I present this particular challenge this year because it could be a difficult year to have conversations that are great. It is a political year—an election year—and throughout the nation, we will see heightened passions, strong biases, rigid stances, and cynical manipulations. But for us at Wellesley, this year should be an opportunity to learn from this historic moment. It will be an opportunity to engage in open dialogue, meaningful exchanges, and great conversations. 

Many issues will come up this fall. Such as:

  • The proper structure of universal health care
  • The equity of our tax structure
  • The cost of college and the quality of education
  • The definition of marriage
  • The meaning of church/state separation
  • The role of government in our economy
  • The role of the United States in the world
  • And many, many more

These are complex issues with no one easy answer. Informing each of these issues are underlying philosophies. The issues are worthy of debate, as are the underlying philosophies.  

I suspect each of you has an opinion on these topics already.  I would expect many opinions here at Wellesley. Recall what Milton said in his Areopagitica: “Where there is much desire to learn, there… will be much arguing... many opinions.... Opinion… is knowledge in the making.”

You have your opinions. Those opinions are based on your personal values; values you have absorbed over the years. As you defend your opinions, be ready also to question them. If you treat your opinions as an eternal truth—as something unalterable—and you automatically dismiss the perspectives of others, you will not gain knowledge. You will not grow. Do not limit yourself by treating the values of others as errors to be corrected. Treat them as opportunities to increase your sophistication.

Always take to heart what Oliver Cromwell said: “I beseech you… think it possible you may be mistaken.” The more you examine your own values, opinions, and beliefs, the better they will become. And this is the perfect year to do just that.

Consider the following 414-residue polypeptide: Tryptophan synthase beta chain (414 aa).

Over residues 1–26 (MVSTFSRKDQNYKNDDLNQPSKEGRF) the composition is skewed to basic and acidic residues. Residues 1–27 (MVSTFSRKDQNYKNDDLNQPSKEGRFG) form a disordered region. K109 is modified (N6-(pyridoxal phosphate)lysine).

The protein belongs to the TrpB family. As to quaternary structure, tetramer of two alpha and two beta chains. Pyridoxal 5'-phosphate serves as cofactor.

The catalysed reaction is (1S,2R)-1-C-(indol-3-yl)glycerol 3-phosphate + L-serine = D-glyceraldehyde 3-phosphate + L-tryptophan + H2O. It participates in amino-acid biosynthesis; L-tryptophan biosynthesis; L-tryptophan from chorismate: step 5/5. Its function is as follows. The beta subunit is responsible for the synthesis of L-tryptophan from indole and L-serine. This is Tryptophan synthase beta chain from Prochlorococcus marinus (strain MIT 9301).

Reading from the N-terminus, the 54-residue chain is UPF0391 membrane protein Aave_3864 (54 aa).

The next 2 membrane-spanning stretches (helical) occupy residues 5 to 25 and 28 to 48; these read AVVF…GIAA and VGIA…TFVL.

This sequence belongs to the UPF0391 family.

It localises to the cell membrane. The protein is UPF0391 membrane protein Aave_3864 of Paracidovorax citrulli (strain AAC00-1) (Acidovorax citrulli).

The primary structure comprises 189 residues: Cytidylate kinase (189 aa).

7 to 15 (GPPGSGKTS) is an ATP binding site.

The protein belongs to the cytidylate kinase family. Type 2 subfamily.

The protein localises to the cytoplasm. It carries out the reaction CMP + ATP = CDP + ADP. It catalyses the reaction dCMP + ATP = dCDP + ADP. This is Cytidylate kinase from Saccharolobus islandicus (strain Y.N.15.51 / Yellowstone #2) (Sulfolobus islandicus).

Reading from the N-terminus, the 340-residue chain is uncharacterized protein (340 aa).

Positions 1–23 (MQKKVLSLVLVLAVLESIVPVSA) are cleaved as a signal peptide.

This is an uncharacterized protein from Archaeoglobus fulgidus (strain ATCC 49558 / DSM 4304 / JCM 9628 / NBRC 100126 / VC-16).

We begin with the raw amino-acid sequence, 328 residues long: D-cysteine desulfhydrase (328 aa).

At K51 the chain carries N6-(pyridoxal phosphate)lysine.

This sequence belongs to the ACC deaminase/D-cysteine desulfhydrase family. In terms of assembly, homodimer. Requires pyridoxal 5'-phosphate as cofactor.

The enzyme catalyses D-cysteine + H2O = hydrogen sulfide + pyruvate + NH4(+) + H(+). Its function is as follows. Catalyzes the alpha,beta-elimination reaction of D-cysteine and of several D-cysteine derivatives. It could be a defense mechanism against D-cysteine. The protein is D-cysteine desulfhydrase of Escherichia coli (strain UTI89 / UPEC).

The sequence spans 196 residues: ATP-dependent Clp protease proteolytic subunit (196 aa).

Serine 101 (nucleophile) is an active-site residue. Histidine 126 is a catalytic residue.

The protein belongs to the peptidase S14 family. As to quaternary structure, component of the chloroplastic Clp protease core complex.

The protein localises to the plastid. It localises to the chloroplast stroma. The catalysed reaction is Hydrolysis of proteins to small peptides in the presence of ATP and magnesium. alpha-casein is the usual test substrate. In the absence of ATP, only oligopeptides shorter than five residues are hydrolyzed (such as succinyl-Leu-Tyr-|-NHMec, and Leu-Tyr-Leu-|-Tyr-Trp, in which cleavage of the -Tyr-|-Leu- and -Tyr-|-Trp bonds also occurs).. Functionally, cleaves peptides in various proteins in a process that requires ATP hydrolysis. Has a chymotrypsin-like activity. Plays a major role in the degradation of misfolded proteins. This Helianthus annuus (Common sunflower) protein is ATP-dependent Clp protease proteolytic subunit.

An educated person does not think in slogans. You can not assume that those who disagree with you—even with your most fundamental beliefs—do so because they are unintelligent or morally bankrupt or because they don’t care about other people. Others may be that intellectually lazy. But you are at Wellesley. You cannot be.

Wellesley is a wonderful place to explore your beliefs, to challenge your beliefs, and to engage in important conversations about current domestic and world issues.

What might get in the way of such dialogue? One is fear of peer disapproval. Another is a reluctance to offend, to be thought of as impolite or disagreeable.  Yet another is the reluctance to express an opinion you know to be an unpopular viewpoint on campus. Even during difficult and fraught times, we cannot let these fears hold us back. (Not that I’ve ever known a Wellesley woman to hold back much….)

It is possible to disagree without being disagreeable. In fact, it’s a very useful skill. As for unpopular viewpoints—do not deprive us of them. How are we to learn and understand if you remain silent?

And a special word to our international students: This may not be your political system, but you have an important perspective, as well. I hope you will speak up. Share your knowledge.

Great conversations will build community, not detract from it. A good community, like the Wellesley community, emphasizes the need for mutual respect and shared responsibility for the welfare of your Wellesley sisters—all of them. Here, you continually learn to respect the delicate bonds of community life and how to restore those bonds when they are frayed. Here, you make lifelong friendships. These are an important part of your Wellesley education. These bonds will be an important part of your life.

What I hope to see this year is Wellesley College serving as a model for how our nation should conduct itself. Let us, here, show them how it is done. Let us practice being part of a community the way we all think a community should be. Let us commit to ensuring that on this campus, all viewpoints—even those that go against the popular sentiment—are fully articulated and heard, and are debated, and are explored.

This year, let us together model for the world what it means to engage in rigorous, thoughtful, open debate—all while maintaining a supportive and inclusive community.

I look forward to a great year, and to having many great conversations with you.